The entire collection is exquisite, though I feel only a few dresses would fit the theme of fashion in the age of technology. Two of the ballgowns look as though they're made out of water or some other incredibly smooth material that hardly looks like fabric. Thought I can't find which is used, it showcases immense skill to make something look so fluid in reality.


structure


Things that should have been worn to the Met Gala Ashi Studio


there were quite a few structured outfits in attendance at the gala, but I think the addition of a gown by Ashi Studio would've gone down a storm. Based in Beirut, Ashi Studio is the eponymous label of designer Ashi, and both the couture and ready-to-wear are beautifully engineered structured pieces. The designs are so minimal, mostly white or neutral colours, so that the work in the design can really, truly sing. Fluted skirts and voluminous gowns with sleeves that take Chanel's couture puffs this season and say 'we can go bigger'

It's so in your face, but instead of a slap it's a gentle, repeated caress that should've appeared.


mixed fabrics


Things that should have been worn to the Met Gala Atelier Versace

another apparently popular choice was the combination of hard or tough accents juxtaposed with more normal, even floaty bases. And whatever Selena Gomez was wearing. To me, most seemed really quite clunky and a bit odd - not aesthetic and not especially the marriage I was expecting between fashion and technology.

What would've really wowed for me in this mixing of textures and fabrics would've been a look at Atelier Versace 2014 fall collection. Featuring contrast, strong silhouettes, buckles, metal, and that daring, dangerous vibe that comes with a lot of Versace's collections. For those that wanted to go a little bit dominatrix some of the pieces here would've been fabulous.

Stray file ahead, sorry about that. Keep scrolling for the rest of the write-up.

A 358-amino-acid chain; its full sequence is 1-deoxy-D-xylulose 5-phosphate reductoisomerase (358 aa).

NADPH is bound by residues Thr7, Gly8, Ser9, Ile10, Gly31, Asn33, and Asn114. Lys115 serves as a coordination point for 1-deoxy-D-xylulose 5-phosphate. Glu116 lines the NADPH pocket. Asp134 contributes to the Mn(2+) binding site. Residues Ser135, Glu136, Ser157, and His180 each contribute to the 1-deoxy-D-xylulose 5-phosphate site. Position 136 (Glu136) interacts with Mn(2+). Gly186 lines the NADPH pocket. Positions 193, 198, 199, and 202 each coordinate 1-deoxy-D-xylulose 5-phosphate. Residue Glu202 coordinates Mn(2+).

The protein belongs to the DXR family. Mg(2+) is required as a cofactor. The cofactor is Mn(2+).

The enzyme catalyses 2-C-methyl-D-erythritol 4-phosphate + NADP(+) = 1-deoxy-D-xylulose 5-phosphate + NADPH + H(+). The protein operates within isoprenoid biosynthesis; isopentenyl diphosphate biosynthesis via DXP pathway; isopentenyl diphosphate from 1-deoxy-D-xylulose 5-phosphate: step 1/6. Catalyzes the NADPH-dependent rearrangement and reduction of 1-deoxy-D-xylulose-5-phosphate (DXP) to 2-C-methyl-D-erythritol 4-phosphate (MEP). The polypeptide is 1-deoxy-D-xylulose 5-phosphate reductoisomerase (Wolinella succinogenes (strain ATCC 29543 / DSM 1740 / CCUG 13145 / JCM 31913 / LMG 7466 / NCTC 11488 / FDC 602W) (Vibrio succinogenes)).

let there be light


Things that should have been worn to the Met Gala Rami Kadi

there were a few outfits it seemed that incorporated LED or fibre-optic technology to create some stunning gowns, but I can't help but feel another designer was slightly overlooked. The Lebanese-American designer Rami Kadi's fall couture collection features glow in the dark insect embroidered gowns. Inspired by fireflies, using special fabric that presents as white beading and threadwork in daylight he created motifs that illuminate when the lights go out.



Though if people really wanted to be on brief, then how about commissioning pieces from designers that strive to make massive leaps in the industry of technological fashion.

Ying Gao: creates pieces that respond to sounds, voices and human presence. She examines the interactive quality of clothing in response to different environments. That's incredible. You can read more at coolhunting.com

Catalytic clothing: a find from a quick search yesterday showed me that people are now making clothes that can purify air. As you wear them. Proud moment that my university is helping to fund research into this, but there is now clothing that can purify air. Holy fck.

3D Printing: really disappointed that only one person (Allison Williams) turned up in anything that I could see as being printed using 3D technology (a Peter Pilotto gown). It's become and increasingly accessible form of creation, showcased on programmes such as Project Runway and in university degrees. I've seen 3D printed accessories at Fashion Week incorporated into street style, and to see it absent from celebrities with far more money is quite disheartening.




As much as I joke when I say this: I'm graduating in 2 months and I am available for hire.

Did you see the Met Gala dresses? Who wowed and who flopped for you? Let me know~